THE CLASSROOM, published in 2010 features an essay "Connecting Learning and Learning Environments". Through the article, Peter Brown establishes a precedent for intertwining education and design, then illustrates ideas shaping the next generations of school design based on shifts that are occurring within the current educational landscape. The book is available from WASMUTH. This post is number four in a series of seven.
Change is a fundamental issue in school planning – not whether a school will change, but how often. Flexible schools acknowledge that educational change will occur and are equipped to accommodate operational changes with ease.
Current funding models for public schools in the United States provide capital funding at the beginning of a building’s life span and ongoing operating funding over the life span of a facility. Rarely are additional significant capital funds available for several decades after the initial investment. Unlike corporate environments that occupy core and shell lease spaces that are renovated every 5
Schools also have varying horizons for changes: decade-by-decade, year-by-year, term-by-term, or changes that can occur daily. Three planning strategies that address operational change in educational environments are flexible planning, flexible spaces, and flexible classrooms.
Levelland – a cotton and petroleum producing community in West Texas – explored flexible planning concepts for their replacement elementary schools. With a site situated at the juncture between commercial and residential, the school design places public functions to the street, effectively extending the central business district on one side, and nestles academic teams toward the residential areas of the community.
The planning of the elementary schools is organized into flexible academic teams of 120 students and 6 teachers each. Over the life cycle of the school, team structures can change to allow grade level groupings, various styles of multiage groupings, even supporting a series of small schools with the overall structure. Considering a range of organizational strategies in the planning process allows the school to change operationally without significant (or any) renovations to accommodate organizational change.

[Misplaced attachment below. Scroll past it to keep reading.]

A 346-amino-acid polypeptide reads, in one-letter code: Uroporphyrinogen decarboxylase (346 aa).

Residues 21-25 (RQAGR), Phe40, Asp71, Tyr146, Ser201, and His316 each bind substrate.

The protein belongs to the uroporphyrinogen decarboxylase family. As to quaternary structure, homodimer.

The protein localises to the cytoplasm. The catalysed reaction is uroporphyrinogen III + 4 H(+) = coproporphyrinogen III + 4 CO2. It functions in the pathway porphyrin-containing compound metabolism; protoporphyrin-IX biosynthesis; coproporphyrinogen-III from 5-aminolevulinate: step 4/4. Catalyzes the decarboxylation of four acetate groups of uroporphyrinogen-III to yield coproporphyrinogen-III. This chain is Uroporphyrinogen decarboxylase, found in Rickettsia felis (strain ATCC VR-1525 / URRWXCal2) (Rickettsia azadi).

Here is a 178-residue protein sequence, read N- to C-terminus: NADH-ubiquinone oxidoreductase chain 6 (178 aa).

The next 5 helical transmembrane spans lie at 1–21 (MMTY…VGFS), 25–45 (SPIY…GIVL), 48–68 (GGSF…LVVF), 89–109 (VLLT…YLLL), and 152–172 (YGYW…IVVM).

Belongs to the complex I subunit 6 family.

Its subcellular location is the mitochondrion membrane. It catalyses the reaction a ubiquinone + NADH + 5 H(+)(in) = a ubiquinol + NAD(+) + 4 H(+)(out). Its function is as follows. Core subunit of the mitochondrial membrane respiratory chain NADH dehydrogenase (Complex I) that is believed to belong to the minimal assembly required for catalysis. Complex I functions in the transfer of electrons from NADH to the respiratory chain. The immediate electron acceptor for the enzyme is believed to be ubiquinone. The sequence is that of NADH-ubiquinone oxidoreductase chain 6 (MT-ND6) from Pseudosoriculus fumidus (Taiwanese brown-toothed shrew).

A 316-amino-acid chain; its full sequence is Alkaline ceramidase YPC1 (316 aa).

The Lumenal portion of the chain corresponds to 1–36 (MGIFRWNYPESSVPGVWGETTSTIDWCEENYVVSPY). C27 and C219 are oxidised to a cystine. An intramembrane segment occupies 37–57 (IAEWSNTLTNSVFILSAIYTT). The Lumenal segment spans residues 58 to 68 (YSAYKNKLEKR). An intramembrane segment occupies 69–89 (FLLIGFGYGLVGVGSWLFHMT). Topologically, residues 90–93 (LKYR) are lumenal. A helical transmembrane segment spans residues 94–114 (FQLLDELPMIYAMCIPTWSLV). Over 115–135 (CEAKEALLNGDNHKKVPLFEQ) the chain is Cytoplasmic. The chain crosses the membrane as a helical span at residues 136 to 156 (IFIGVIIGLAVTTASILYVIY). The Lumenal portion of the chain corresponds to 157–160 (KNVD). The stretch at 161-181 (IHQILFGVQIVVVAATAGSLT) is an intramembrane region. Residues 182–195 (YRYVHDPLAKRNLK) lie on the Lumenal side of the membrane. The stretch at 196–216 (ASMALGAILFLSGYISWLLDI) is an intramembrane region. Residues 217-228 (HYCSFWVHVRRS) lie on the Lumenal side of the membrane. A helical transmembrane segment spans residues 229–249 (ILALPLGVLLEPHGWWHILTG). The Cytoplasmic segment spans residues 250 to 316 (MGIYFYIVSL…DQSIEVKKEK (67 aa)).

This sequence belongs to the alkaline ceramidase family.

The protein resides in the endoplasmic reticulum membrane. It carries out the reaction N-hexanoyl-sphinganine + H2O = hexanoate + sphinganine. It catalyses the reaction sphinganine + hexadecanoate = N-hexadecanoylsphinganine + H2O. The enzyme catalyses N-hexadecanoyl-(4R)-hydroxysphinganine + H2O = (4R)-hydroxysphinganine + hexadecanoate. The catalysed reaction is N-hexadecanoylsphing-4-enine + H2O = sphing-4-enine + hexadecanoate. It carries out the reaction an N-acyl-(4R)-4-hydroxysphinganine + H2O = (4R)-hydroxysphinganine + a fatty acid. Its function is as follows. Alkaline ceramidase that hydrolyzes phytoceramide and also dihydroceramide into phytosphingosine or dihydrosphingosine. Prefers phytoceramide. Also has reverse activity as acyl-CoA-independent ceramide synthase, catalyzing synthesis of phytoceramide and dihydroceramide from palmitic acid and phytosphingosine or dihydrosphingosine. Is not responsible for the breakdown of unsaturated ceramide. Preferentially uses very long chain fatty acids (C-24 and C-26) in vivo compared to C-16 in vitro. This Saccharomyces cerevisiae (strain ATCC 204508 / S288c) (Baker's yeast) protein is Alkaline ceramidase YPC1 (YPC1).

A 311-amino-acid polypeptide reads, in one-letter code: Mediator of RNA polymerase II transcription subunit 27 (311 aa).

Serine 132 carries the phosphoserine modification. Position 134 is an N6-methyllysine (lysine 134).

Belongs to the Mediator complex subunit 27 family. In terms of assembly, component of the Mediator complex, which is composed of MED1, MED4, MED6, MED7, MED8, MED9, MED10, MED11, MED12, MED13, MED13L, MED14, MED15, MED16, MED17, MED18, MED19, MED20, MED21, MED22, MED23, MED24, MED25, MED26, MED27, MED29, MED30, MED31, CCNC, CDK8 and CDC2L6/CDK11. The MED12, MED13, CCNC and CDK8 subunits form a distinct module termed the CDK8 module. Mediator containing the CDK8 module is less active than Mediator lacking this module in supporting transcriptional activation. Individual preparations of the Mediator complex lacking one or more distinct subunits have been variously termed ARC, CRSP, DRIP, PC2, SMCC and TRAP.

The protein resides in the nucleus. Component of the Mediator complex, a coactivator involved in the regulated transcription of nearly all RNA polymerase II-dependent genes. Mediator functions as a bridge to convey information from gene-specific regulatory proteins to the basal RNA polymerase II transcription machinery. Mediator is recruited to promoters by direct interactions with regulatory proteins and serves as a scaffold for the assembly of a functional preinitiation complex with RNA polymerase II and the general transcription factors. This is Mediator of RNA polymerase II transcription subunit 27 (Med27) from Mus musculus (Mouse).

The academic teams are programmed with a range of educational spaces to allow whole group, small group, large group, formal, and informal instruction. Classrooms open onto student resource commons, eliminating corridors, and expanding educational opportunities outside of classroom areas. The resource commons allows informal learning, group performances, large group lectures, and places to display and demonstrate the work product of students.
Classrooms are planned with a flexible furniture package that can be quickly reorganized to accommodate a range of instructional styles. Walls are retained for presentations, whole group discussions, small group discussions, and individual work, and can accommodate projection, writing, and display of student work. A variety of furniture types encourages formal and informal discussions, can be transformed to allow traditional lectures, seminars, group work, and individual work, and at times can be rolled away to allow presentations and performances. This degree of flexibility extends the functional life of the school by anticipating and encouraging change.